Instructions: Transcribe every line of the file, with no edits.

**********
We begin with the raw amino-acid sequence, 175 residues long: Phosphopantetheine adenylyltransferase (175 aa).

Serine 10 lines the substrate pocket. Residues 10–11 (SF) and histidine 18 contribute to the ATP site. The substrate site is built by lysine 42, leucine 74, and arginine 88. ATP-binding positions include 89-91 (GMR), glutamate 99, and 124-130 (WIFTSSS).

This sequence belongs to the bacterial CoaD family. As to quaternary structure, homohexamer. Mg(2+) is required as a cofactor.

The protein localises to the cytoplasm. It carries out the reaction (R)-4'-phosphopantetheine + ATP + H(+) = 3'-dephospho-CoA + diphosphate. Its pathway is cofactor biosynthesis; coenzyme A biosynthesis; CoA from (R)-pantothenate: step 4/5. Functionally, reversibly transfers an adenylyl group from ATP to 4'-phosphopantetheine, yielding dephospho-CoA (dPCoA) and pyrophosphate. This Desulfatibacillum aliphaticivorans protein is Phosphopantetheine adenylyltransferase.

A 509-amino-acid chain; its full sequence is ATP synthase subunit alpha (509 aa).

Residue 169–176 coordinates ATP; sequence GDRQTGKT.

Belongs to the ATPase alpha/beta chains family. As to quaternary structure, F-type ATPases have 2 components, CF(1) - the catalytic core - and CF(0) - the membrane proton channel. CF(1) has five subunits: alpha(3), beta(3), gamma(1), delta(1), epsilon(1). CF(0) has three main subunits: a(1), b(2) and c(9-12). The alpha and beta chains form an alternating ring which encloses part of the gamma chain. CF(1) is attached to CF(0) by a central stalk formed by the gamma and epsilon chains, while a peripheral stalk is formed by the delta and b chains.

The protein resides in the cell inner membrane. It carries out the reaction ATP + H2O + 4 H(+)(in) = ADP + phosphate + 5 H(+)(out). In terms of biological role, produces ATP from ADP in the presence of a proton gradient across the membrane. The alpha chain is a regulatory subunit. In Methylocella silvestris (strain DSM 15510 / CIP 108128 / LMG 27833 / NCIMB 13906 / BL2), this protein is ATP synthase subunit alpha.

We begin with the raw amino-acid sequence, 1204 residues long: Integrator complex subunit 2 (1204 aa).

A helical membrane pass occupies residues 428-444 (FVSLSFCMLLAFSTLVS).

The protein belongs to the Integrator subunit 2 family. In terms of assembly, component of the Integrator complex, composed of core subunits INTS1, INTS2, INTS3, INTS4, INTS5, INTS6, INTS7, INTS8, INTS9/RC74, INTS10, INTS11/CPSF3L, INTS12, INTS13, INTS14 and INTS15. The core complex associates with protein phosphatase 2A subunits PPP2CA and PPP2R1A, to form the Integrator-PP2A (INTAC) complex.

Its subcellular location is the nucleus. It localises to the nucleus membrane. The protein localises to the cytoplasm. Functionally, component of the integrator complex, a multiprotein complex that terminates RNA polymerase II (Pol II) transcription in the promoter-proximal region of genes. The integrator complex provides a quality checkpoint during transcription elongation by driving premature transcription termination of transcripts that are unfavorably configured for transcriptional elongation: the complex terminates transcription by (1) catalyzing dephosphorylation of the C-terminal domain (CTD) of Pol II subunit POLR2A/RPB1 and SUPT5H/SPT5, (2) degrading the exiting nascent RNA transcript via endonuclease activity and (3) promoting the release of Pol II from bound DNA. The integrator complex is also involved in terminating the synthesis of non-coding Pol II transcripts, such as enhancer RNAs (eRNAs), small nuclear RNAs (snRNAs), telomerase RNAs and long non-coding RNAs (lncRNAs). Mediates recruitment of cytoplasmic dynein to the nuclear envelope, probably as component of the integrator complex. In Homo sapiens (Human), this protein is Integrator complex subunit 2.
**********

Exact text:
We begin with the raw amino-acid sequence, 175 residues long: Phosphopantetheine adenylyltransferase (175 aa).

Serine 10 lines the substrate pocket. Residues 10–11 (SF) and histidine 18 contribute to the ATP site. The substrate site is built by lysine 42, leucine 74, and arginine 88. ATP-binding positions include 89-91 (GMR), glutamate 99, and 124-130 (WIFTSSS).

This sequence belongs to the bacterial CoaD family. As to quaternary structure, homohexamer. Mg(2+) is required as a cofactor.

The protein localises to the cytoplasm. It carries out the reaction (R)-4'-phosphopantetheine + ATP + H(+) = 3'-dephospho-CoA + diphosphate. Its pathway is cofactor biosynthesis; coenzyme A biosynthesis; CoA from (R)-pantothenate: step 4/5. Functionally, reversibly transfers an adenylyl group from ATP to 4'-phosphopantetheine, yielding dephospho-CoA (dPCoA) and pyrophosphate. This Desulfatibacillum aliphaticivorans protein is Phosphopantetheine adenylyltransferase.

A 509-amino-acid chain; its full sequence is ATP synthase subunit alpha (509 aa).

Residue 169–176 coordinates ATP; sequence GDRQTGKT.

Belongs to the ATPase alpha/beta chains family. As to quaternary structure, F-type ATPases have 2 components, CF(1) - the catalytic core - and CF(0) - the membrane proton channel. CF(1) has five subunits: alpha(3), beta(3), gamma(1), delta(1), epsilon(1). CF(0) has three main subunits: a(1), b(2) and c(9-12). The alpha and beta chains form an alternating ring which encloses part of the gamma chain. CF(1) is attached to CF(0) by a central stalk formed by the gamma and epsilon chains, while a peripheral stalk is formed by the delta and b chains.

The protein resides in the cell inner membrane. It carries out the reaction ATP + H2O + 4 H(+)(in) = ADP + phosphate + 5 H(+)(out). In terms of biological role, produces ATP from ADP in the presence of a proton gradient across the membrane. The alpha chain is a regulatory subunit. In Methylocella silvestris (strain DSM 15510 / CIP 108128 / LMG 27833 / NCIMB 13906 / BL2), this protein is ATP synthase subunit alpha.

We begin with the raw amino-acid sequence, 1204 residues long: Integrator complex subunit 2 (1204 aa).

A helical membrane pass occupies residues 428-444 (FVSLSFCMLLAFSTLVS).

The protein belongs to the Integrator subunit 2 family. In terms of assembly, component of the Integrator complex, composed of core subunits INTS1, INTS2, INTS3, INTS4, INTS5, INTS6, INTS7, INTS8, INTS9/RC74, INTS10, INTS11/CPSF3L, INTS12, INTS13, INTS14 and INTS15. The core complex associates with protein phosphatase 2A subunits PPP2CA and PPP2R1A, to form the Integrator-PP2A (INTAC) complex.

Its subcellular location is the nucleus. It localises to the nucleus membrane. The protein localises to the cytoplasm. Functionally, component of the integrator complex, a multiprotein complex that terminates RNA polymerase II (Pol II) transcription in the promoter-proximal region of genes. The integrator complex provides a quality checkpoint during transcription elongation by driving premature transcription termination of transcripts that are unfavorably configured for transcriptional elongation: the complex terminates transcription by (1) catalyzing dephosphorylation of the C-terminal domain (CTD) of Pol II subunit POLR2A/RPB1 and SUPT5H/SPT5, (2) degrading the exiting nascent RNA transcript via endonuclease activity and (3) promoting the release of Pol II from bound DNA. The integrator complex is also involved in terminating the synthesis of non-coding Pol II transcripts, such as enhancer RNAs (eRNAs), small nuclear RNAs (snRNAs), telomerase RNAs and long non-coding RNAs (lncRNAs). Mediates recruitment of cytoplasmic dynein to the nuclear envelope, probably as component of the integrator complex. In Homo sapiens (Human), this protein is Integrator complex subunit 2.